|Lavender and Tea Tree Oils May Cause Breast
Growth in Boys
A study published in this week’s issue of the New England
Journal of Medicine suggests that repeated topical use of
products containing lavender oil and/or tea tree oil may cause
prepubertal gynecomastia, a rare condition resulting in enlarged
breast tissue in boys prior to puberty, and for which a cause
is seldom identified.
Researchers at the National Institute of Environmental Health
Sciences (NIEHS), part of the National Institutes of Health (NIH),
confirmed in laboratory studies what a pediatric endocrinologist
at the University of Colorado at Denver and Health Science Center’s
School of Medicine suspected after diagnosing three of his young
male patients with prepubertal gynecomastia. The researchers found
an association between the use of products containing these oils
and the rare disorder, but cautioned more research is needed. At
this point, the findings are only applicable to young males with
unexplainable enlarged breasts who are regularly using products
containing these essential oils.
"We want to encourage doctors who may be seeing patients with
gynecomastia to ask their patients about the products they are
using. Patients with prepubertal gynecomastia may want to consider
reducing the use of products that contain these oils,” said Ken
Korach, Ph.D., chief, Laboratory Reproductive and Developmental
Toxicology at NIEHS and author on the study. “Although we found
an association between exposure to these essential oils and gynecomastia,
further research is needed to determine the prevalence of prepubertal
gynecomastia in boys using products containing lavender and tea
tree oils. Results of such epidemiological studies are important
to tell us how strong the association is between topical application
of the oils and prepubertal gynecomastia”
The three otherwise healthy Caucasian boys, ages four, seven and
10 years, had normal hormonal levels when they were diagnosed with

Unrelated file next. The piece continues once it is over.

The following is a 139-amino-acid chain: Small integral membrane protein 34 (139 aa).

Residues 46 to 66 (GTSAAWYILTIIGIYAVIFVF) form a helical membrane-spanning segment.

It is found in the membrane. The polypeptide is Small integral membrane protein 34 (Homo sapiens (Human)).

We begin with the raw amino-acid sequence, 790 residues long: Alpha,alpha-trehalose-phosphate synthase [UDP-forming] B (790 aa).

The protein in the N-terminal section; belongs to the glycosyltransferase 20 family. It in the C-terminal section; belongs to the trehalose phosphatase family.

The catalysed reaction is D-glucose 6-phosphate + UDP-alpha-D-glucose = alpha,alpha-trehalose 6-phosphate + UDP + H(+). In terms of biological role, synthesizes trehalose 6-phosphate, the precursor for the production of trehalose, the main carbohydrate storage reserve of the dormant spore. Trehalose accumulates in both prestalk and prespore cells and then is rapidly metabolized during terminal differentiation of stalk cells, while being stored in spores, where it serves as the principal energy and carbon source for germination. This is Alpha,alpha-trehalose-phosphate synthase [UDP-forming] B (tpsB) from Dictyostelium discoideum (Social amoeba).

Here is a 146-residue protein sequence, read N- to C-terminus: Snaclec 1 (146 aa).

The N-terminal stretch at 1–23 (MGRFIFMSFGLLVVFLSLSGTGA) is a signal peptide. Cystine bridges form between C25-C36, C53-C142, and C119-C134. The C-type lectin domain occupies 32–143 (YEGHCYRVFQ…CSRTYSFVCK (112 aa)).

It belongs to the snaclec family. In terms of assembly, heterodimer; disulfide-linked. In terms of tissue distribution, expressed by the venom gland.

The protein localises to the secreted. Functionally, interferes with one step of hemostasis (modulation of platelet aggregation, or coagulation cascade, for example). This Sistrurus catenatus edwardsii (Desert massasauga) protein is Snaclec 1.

gynecomastia by Clifford Bloch, M.D., in Colorado. All had either
used lavender-scented soap and skin lotions, or shampoos or styling
products that contained tea tree oil and lavender oil as ingredients.
In each case, several months after the suspected products were
discontinued, the gynecomastia had subsided or resolved.
After Bloch discussed the cases with Korach, the NIEHS researchers
conducted experiments using human cells to determine if the oils
mimic the effects of estrogen, the female hormone that stimulates
breast tissue growth, or inhibited the effects of androgen, the
hormone known to control masculine characteristics and inhibit
the growth of breast tissue. The researchers tested the ability
of the oils to modulate or inhibit gene expression.
“The results of our laboratory studies confirm that pure lavender
and tea tree oils can mimic the actions of estrogens and inhibit
the effects of androgens,” said Korach. “This combinatorial activity
makes them somewhat unique as endocrine disruptors.”
Bloch said the laboratory studies support his hypothesis. “Since
there was no identifiable cause for prepubertal gynecomastia in
the three patients we reported, we speculated that environmental
factors might be contributing to their condition. Together, the
case histories and NIEHS in vitro studies provide support
for our hypothesis that topical exposure to lavender and tea tree
oils likely caused gynecomastia in the three patients.”
The oils did not alter the levels of the usual forms of circulating
estrogens and androgens in the boys. “We do not anticipate any
long term effects on hormonal levels,” said Derek Henley, Ph.D.,
the lead NIEHS author on the study. It is unknown whether the oils
have similar endocrine disrupting effects in prepubertal girls,
adolescents or adults.
“This study clearly demonstrates how clinical observations can
be supported by basic science research,” said NIEHS Director David
A. Schwartz, M.D.
These essential oils might now be considered endocrine disruptors
since they appeared to have caused an imbalance in estrogen and
androgen signaling. Endocrine disruptors are naturally occurring
compounds or synthetic chemicals that may interfere with the production
or activity of hormones of the endocrine system leading to adverse
The National Institute of Environmental Health Sciences (NIEHS),
a component of the National Institutes of Health, supports research
to understand the effects of the environment on human health.
For more information on environmental health topics, please visit
our website at http://www.niehs.nih.gov/.
The National Institutes of Health (NIH) — The Nation's
Medical Research Agency — includes 27 Institutes and
Centers and is a component of the U.S. Department of Health and
Human Services. It is the primary federal agency for conducting
and supporting basic, clinical and translational medical research,
and it investigates the causes, treatments, and cures for both
common and rare diseases. For more information about NIH and
its programs, visit www.nih.gov.